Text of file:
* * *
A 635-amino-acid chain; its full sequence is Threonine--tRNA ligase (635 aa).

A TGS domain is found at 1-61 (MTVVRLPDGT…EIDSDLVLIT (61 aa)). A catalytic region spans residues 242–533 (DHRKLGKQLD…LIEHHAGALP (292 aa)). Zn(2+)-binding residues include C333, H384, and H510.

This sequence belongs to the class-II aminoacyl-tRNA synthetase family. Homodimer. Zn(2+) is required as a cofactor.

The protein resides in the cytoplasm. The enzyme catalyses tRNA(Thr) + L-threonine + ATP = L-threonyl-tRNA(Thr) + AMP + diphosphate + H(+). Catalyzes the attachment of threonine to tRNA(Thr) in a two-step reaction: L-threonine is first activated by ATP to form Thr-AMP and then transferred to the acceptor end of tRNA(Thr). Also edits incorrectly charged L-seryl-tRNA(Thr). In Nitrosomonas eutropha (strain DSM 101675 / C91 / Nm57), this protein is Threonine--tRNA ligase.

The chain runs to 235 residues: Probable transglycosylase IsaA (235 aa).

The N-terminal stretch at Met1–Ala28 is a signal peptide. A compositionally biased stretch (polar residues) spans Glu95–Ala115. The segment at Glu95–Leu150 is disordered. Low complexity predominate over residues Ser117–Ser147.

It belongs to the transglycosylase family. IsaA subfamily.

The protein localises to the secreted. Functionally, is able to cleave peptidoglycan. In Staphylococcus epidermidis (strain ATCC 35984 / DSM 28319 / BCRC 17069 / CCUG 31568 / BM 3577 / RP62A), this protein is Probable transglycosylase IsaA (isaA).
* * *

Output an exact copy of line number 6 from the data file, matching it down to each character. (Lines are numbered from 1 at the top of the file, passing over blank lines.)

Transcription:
The N-terminal stretch at Met1–Ala28 is a signal peptide. A compositionally biased stretch (polar residues) spans Glu95–Ala115. The segment at Glu95–Leu150 is disordered. Low complexity predominate over residues Ser117–Ser147.